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Ian Brinkley
Economic Advisor
Ian Brinkley

New Labour Market Statistics - February

Authors: Ian Brinkley

17 February 2016

These are another set of good figures, with yet another big rise in employment driven equally by an increase in full time permanent employees and in self-employment. As a result, unemployment has declined. These figure cover the last quarter of 2015, so will not reflect recent concerns over the state of the world economy and the financial sector.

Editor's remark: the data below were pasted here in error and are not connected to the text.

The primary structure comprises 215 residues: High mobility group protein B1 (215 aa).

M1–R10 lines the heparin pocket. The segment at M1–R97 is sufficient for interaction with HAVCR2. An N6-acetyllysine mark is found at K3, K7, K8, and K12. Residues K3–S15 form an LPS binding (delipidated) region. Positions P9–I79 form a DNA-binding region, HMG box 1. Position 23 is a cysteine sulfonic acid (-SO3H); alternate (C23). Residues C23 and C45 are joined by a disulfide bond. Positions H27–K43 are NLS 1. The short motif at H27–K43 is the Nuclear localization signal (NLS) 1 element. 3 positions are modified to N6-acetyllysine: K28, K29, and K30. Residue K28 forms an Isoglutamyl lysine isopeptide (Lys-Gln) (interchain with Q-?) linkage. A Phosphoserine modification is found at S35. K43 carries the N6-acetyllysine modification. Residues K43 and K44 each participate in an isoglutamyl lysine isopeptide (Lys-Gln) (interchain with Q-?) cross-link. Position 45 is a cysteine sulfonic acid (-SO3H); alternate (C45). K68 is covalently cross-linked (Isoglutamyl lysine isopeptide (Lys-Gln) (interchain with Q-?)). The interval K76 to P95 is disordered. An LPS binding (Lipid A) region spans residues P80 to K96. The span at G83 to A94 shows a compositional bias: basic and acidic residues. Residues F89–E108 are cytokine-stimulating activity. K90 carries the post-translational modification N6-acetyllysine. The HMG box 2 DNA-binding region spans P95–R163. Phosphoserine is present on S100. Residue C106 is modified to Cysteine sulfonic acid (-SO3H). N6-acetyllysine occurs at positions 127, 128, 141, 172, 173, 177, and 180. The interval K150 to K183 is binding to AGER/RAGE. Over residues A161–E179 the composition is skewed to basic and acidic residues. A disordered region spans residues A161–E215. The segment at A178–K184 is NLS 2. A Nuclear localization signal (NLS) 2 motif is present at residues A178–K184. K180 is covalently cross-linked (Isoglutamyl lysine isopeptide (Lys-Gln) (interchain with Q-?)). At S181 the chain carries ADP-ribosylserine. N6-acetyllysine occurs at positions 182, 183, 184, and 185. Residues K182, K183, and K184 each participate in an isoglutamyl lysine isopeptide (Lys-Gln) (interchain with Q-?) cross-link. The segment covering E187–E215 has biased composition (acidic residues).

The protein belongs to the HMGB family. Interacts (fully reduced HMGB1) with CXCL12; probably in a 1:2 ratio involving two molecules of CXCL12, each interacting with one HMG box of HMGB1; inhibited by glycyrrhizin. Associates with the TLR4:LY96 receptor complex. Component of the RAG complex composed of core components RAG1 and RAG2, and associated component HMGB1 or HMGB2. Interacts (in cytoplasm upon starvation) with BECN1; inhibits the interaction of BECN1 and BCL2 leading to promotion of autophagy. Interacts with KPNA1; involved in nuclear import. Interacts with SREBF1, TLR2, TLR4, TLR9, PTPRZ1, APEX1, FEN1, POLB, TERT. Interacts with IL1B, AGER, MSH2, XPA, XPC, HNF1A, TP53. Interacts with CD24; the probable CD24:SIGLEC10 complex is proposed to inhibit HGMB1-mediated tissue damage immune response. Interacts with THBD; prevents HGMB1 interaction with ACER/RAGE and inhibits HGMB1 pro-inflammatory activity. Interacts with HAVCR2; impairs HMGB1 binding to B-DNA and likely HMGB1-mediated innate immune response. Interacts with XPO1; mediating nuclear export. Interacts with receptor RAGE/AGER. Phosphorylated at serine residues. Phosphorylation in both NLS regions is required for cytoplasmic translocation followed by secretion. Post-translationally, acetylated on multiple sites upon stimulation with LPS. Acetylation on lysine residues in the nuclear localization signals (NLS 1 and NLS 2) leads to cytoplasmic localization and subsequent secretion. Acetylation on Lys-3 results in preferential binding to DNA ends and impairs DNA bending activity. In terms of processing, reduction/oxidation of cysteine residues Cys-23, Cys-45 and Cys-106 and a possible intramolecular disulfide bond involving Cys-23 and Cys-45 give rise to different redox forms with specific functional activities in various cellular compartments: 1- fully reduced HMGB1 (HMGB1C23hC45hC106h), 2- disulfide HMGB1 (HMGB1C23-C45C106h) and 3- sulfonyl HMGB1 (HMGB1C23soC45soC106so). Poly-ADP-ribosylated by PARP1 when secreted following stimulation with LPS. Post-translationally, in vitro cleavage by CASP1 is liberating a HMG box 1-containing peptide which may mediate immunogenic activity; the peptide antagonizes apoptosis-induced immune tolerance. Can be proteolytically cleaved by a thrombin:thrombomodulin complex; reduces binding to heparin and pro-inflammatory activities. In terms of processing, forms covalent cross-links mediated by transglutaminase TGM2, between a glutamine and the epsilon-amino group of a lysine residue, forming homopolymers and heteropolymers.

Wage increases remain modest, but with inflation still very low real wages will continue to recover for many. But it would not take much of an increase in prices for us to return to the days of zero or close to zero real wage increases.

However, the number of “economically inactive” of working age who say they want a job (but are not counted as unemployed) remains obdurately high at 2.2 million and is significantly higher than those included in the official definition of unemployment, at 1.7 million. We also still have over 1.2 million people in part time jobs who would like full time work.  One reason why wages have not increased despite low levels of unemployment is that there is more slack in the labour market than we think (see the Bell-Blanchflower Underemployment Index)".